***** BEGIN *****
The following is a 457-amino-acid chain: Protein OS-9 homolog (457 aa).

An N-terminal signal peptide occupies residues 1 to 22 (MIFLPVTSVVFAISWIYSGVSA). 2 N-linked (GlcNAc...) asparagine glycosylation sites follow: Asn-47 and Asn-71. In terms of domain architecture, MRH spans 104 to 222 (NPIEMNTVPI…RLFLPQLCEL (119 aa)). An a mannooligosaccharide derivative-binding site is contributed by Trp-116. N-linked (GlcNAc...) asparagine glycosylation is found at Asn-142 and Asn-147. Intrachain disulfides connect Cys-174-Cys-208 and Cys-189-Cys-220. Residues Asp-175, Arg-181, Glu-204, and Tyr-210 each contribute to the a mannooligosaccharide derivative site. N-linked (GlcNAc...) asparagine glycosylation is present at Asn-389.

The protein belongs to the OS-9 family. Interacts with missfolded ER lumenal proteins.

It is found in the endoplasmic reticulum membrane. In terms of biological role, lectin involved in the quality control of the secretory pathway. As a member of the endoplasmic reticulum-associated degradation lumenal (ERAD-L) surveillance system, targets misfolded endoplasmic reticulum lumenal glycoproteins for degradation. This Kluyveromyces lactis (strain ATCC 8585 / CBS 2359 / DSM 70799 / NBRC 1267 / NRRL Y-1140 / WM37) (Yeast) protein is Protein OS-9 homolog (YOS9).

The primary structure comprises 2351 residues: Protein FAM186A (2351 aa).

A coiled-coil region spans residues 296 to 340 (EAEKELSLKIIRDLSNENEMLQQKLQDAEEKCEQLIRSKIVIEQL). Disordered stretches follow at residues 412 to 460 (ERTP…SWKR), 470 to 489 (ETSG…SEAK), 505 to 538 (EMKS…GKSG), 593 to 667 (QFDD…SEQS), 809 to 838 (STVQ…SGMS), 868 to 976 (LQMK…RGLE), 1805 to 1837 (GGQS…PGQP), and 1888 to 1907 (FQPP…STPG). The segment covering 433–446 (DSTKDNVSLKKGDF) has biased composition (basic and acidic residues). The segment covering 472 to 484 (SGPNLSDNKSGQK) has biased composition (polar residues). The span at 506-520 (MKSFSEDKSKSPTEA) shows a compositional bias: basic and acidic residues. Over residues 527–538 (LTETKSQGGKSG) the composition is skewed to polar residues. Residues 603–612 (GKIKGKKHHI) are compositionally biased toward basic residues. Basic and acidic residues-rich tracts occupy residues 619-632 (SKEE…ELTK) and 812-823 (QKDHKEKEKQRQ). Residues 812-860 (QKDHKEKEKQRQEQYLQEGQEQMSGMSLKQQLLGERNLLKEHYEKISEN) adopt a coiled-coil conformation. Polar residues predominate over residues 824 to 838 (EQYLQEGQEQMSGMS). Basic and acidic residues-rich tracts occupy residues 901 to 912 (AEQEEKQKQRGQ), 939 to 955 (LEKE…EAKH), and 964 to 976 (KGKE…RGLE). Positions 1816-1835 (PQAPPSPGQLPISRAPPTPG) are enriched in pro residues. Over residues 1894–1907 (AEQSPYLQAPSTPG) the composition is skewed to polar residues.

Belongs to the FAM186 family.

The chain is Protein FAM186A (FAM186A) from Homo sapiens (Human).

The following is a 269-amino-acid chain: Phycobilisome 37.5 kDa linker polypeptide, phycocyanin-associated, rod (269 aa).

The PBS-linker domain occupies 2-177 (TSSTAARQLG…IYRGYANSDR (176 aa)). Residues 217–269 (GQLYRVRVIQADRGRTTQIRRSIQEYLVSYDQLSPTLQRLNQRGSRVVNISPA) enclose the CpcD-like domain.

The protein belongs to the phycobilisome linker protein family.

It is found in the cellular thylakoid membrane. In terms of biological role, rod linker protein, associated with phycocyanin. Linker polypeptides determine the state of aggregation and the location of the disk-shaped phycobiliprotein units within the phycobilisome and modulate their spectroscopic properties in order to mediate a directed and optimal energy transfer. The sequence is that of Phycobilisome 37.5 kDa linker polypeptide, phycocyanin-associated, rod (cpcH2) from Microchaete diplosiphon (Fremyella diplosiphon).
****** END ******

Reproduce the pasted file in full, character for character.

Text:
The following is a 457-amino-acid chain: Protein OS-9 homolog (457 aa).

An N-terminal signal peptide occupies residues 1 to 22 (MIFLPVTSVVFAISWIYSGVSA). 2 N-linked (GlcNAc...) asparagine glycosylation sites follow: Asn-47 and Asn-71. In terms of domain architecture, MRH spans 104 to 222 (NPIEMNTVPI…RLFLPQLCEL (119 aa)). An a mannooligosaccharide derivative-binding site is contributed by Trp-116. N-linked (GlcNAc...) asparagine glycosylation is found at Asn-142 and Asn-147. Intrachain disulfides connect Cys-174-Cys-208 and Cys-189-Cys-220. Residues Asp-175, Arg-181, Glu-204, and Tyr-210 each contribute to the a mannooligosaccharide derivative site. N-linked (GlcNAc...) asparagine glycosylation is present at Asn-389.

The protein belongs to the OS-9 family. Interacts with missfolded ER lumenal proteins.

It is found in the endoplasmic reticulum membrane. In terms of biological role, lectin involved in the quality control of the secretory pathway. As a member of the endoplasmic reticulum-associated degradation lumenal (ERAD-L) surveillance system, targets misfolded endoplasmic reticulum lumenal glycoproteins for degradation. This Kluyveromyces lactis (strain ATCC 8585 / CBS 2359 / DSM 70799 / NBRC 1267 / NRRL Y-1140 / WM37) (Yeast) protein is Protein OS-9 homolog (YOS9).

The primary structure comprises 2351 residues: Protein FAM186A (2351 aa).

A coiled-coil region spans residues 296 to 340 (EAEKELSLKIIRDLSNENEMLQQKLQDAEEKCEQLIRSKIVIEQL). Disordered stretches follow at residues 412 to 460 (ERTP…SWKR), 470 to 489 (ETSG…SEAK), 505 to 538 (EMKS…GKSG), 593 to 667 (QFDD…SEQS), 809 to 838 (STVQ…SGMS), 868 to 976 (LQMK…RGLE), 1805 to 1837 (GGQS…PGQP), and 1888 to 1907 (FQPP…STPG). The segment covering 433–446 (DSTKDNVSLKKGDF) has biased composition (basic and acidic residues). The segment covering 472 to 484 (SGPNLSDNKSGQK) has biased composition (polar residues). The span at 506-520 (MKSFSEDKSKSPTEA) shows a compositional bias: basic and acidic residues. Over residues 527–538 (LTETKSQGGKSG) the composition is skewed to polar residues. Residues 603–612 (GKIKGKKHHI) are compositionally biased toward basic residues. Basic and acidic residues-rich tracts occupy residues 619-632 (SKEE…ELTK) and 812-823 (QKDHKEKEKQRQ). Residues 812-860 (QKDHKEKEKQRQEQYLQEGQEQMSGMSLKQQLLGERNLLKEHYEKISEN) adopt a coiled-coil conformation. Polar residues predominate over residues 824 to 838 (EQYLQEGQEQMSGMS). Basic and acidic residues-rich tracts occupy residues 901 to 912 (AEQEEKQKQRGQ), 939 to 955 (LEKE…EAKH), and 964 to 976 (KGKE…RGLE). Positions 1816-1835 (PQAPPSPGQLPISRAPPTPG) are enriched in pro residues. Over residues 1894–1907 (AEQSPYLQAPSTPG) the composition is skewed to polar residues.

Belongs to the FAM186 family.

The chain is Protein FAM186A (FAM186A) from Homo sapiens (Human).

The following is a 269-amino-acid chain: Phycobilisome 37.5 kDa linker polypeptide, phycocyanin-associated, rod (269 aa).

The PBS-linker domain occupies 2-177 (TSSTAARQLG…IYRGYANSDR (176 aa)). Residues 217–269 (GQLYRVRVIQADRGRTTQIRRSIQEYLVSYDQLSPTLQRLNQRGSRVVNISPA) enclose the CpcD-like domain.

The protein belongs to the phycobilisome linker protein family.

It is found in the cellular thylakoid membrane. In terms of biological role, rod linker protein, associated with phycocyanin. Linker polypeptides determine the state of aggregation and the location of the disk-shaped phycobiliprotein units within the phycobilisome and modulate their spectroscopic properties in order to mediate a directed and optimal energy transfer. The sequence is that of Phycobilisome 37.5 kDa linker polypeptide, phycocyanin-associated, rod (cpcH2) from Microchaete diplosiphon (Fremyella diplosiphon).